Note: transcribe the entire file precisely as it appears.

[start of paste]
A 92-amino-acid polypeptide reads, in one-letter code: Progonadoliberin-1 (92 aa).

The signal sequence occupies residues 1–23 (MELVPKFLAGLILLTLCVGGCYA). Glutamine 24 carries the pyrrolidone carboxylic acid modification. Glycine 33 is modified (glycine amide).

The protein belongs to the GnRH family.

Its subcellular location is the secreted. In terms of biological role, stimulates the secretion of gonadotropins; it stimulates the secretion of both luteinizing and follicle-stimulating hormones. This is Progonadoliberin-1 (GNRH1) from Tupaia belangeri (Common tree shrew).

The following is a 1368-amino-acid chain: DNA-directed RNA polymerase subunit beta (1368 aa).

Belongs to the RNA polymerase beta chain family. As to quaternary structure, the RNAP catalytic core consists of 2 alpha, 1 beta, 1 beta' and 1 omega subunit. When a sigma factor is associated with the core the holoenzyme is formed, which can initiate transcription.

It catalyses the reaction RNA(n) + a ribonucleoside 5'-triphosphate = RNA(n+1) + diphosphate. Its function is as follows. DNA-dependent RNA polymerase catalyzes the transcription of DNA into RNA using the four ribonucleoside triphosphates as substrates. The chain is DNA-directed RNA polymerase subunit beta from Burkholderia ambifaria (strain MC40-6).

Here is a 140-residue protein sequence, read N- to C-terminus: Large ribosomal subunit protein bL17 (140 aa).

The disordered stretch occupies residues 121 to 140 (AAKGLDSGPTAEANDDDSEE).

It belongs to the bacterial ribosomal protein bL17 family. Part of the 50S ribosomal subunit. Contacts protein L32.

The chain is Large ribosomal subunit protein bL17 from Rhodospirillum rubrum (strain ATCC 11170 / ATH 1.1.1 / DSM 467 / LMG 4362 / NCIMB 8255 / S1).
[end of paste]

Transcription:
A 92-amino-acid polypeptide reads, in one-letter code: Progonadoliberin-1 (92 aa).

The signal sequence occupies residues 1–23 (MELVPKFLAGLILLTLCVGGCYA). Glutamine 24 carries the pyrrolidone carboxylic acid modification. Glycine 33 is modified (glycine amide).

The protein belongs to the GnRH family.

Its subcellular location is the secreted. In terms of biological role, stimulates the secretion of gonadotropins; it stimulates the secretion of both luteinizing and follicle-stimulating hormones. This is Progonadoliberin-1 (GNRH1) from Tupaia belangeri (Common tree shrew).

The following is a 1368-amino-acid chain: DNA-directed RNA polymerase subunit beta (1368 aa).

Belongs to the RNA polymerase beta chain family. As to quaternary structure, the RNAP catalytic core consists of 2 alpha, 1 beta, 1 beta' and 1 omega subunit. When a sigma factor is associated with the core the holoenzyme is formed, which can initiate transcription.

It catalyses the reaction RNA(n) + a ribonucleoside 5'-triphosphate = RNA(n+1) + diphosphate. Its function is as follows. DNA-dependent RNA polymerase catalyzes the transcription of DNA into RNA using the four ribonucleoside triphosphates as substrates. The chain is DNA-directed RNA polymerase subunit beta from Burkholderia ambifaria (strain MC40-6).

Here is a 140-residue protein sequence, read N- to C-terminus: Large ribosomal subunit protein bL17 (140 aa).

The disordered stretch occupies residues 121 to 140 (AAKGLDSGPTAEANDDDSEE).

It belongs to the bacterial ribosomal protein bL17 family. Part of the 50S ribosomal subunit. Contacts protein L32.

The chain is Large ribosomal subunit protein bL17 from Rhodospirillum rubrum (strain ATCC 11170 / ATH 1.1.1 / DSM 467 / LMG 4362 / NCIMB 8255 / S1).